Ever try opening a stubborn jar, but you don’t have a rubber grip handy? NASA scientists have a similar, but far more pressing issue on their hands. The space agency’s OSIRIS-REx mission successfully collected rocks and dust, called regolith, from the surface of asteroid Bennu in 2020. The spacecraft returned to Earth with its precious cargo in September 2023, but scientists are now facing a challenge in opening the sample capsule.
The capsule is equipped with a Touch-and-Go Sample Acquisition Mechanism (TAGSAM) head, which contains the collected regolith. The TAGSAM head is secured with 35 fasteners, but two of these fasteners have proven to be difficult to remove.
This hurdle has led to a pause in accessing the invaluable asteroid samples.
The setback unfolded at NASA’s Johnson Space Center in Houston, where perplexed scientists are strategizing solutions to retrieve the trapped asteroid pieces. “The team has been working to develop and implement new approaches to extract the material inside the head,” NASA explains, “while continuing to keep the sample safe and pristine.”
The Bennu samples are cause for excitement because even amid these challenges, the curation team has already extracted 2.48 ounces (70.3 grams) of extraterrestrial rocks and dust from the sampler hardware. This quantity surpasses NASA’s initial goal of securing at least 60 grams of material from Bennu. It signifies a monumental success as it stands, but there’s more to come.
“And the good news is, there’s still more of NASA’s OSIRIS-REx (Origins, Spectral Interpretation, Resource Identification, and Security–Regolith Explorer) sample to collect,” the team writes.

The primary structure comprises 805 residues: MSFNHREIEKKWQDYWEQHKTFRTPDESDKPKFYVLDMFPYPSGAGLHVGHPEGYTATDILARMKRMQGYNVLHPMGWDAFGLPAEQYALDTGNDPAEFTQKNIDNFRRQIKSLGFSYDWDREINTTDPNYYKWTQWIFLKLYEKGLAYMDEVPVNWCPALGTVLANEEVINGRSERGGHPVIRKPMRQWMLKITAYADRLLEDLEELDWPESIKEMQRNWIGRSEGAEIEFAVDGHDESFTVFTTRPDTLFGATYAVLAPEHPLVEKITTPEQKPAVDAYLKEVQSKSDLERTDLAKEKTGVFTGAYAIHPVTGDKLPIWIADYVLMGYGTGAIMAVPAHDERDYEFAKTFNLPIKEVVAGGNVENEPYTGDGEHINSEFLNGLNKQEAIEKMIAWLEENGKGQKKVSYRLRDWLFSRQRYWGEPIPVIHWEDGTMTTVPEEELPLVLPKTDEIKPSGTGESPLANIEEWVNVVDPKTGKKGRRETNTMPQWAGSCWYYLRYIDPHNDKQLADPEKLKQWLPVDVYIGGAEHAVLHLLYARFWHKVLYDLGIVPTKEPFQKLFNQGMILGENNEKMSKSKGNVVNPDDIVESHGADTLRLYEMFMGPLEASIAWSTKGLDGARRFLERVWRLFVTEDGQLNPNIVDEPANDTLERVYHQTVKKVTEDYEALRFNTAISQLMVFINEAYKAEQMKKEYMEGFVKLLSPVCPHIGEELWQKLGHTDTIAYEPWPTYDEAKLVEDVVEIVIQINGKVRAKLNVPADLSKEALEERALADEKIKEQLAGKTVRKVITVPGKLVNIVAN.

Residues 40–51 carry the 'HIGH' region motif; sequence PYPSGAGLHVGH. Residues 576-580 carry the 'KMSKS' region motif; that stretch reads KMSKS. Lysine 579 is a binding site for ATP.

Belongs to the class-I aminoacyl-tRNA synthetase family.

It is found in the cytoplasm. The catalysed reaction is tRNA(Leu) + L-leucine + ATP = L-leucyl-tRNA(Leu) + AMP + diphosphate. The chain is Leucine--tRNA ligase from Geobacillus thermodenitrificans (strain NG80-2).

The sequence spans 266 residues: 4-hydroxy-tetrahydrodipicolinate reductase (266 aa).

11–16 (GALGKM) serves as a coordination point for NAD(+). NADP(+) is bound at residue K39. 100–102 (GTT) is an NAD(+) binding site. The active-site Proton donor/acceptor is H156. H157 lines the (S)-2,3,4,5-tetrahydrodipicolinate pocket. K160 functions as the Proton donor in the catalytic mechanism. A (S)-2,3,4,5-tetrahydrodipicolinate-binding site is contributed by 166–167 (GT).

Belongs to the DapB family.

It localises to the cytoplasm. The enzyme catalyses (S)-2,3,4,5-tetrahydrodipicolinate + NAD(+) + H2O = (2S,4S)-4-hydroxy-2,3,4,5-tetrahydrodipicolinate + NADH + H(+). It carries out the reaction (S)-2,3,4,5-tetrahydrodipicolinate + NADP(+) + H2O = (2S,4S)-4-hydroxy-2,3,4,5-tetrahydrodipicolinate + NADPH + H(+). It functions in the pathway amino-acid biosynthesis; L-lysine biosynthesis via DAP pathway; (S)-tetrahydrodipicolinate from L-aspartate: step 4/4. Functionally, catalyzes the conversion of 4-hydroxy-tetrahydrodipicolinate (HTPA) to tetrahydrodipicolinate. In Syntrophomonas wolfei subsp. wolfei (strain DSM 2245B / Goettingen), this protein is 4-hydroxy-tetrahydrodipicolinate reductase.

The materials obtained thus far include particles from the exterior of the sampler head and some bulk samples from inside, retrieved through an opening covered by a mylar flap. Despite the current impasse, additional contents remain inside the sampler head, awaiting extraction once the complication with the fasteners is resolved, promising to further enrich our collection of space samples.
In navigating these unexpected challenges, the team adopted an innovative approach. They managed to secure some samples by retracting the mylar flap and carefully removing accessible material with tweezers or a scoop, tailored to the size of the particles. This meticulous process, along with the initial collection phase, has yielded a mass exceeding the mission’s requirement of 60 grams.
Going forward, the focus for the coming weeks involves crafting and refining a new technique to safely extract the remaining asteroid fragments. Concurrently, the team will process the samples retrieved this week. The OSIRIS-REx science personnel are also poised to characterize the retrieved materials and delve into comprehensive analysis of the bulk sample acquired thus far.
To maintain the purity of the samples for advanced scientific study, all handling and processing occur in a specialized glovebox, an enclosed chamber with a controlled atmosphere. This precaution involves a consistent nitrogen flow to prevent Earth’s atmosphere from contaminating the samples. Consequently, any tools integrated into the extraction solution must be compatible with the glovebox’s confines and uphold the scientific sanctity of the specimens. All procedures will adhere strictly to the clean room’s standards to avoid compromising the samples’ integrity.
In preparation for the next phase, the TAGSAM head, still housing some of the asteroid material, has been removed from the nitrogen stream within the glovebox. It is now securely stored in a transfer container, sealed with an O-ring and enclosed in a Teflon bag, ensuring a stable, nitrogen-rich environment to preserve the sample’s integrity.
This meticulous approach underscores the mission’s dedication to maintaining the pristine nature of the samples, initially gathered from Bennu’s surface in 2020. These samples, consisting of rocks and dust known as regolith, hold untold scientific secrets, potentially offering unprecedented insights into the cosmos’ distant past.
South West News Service writer Dean Murray contributed to this report.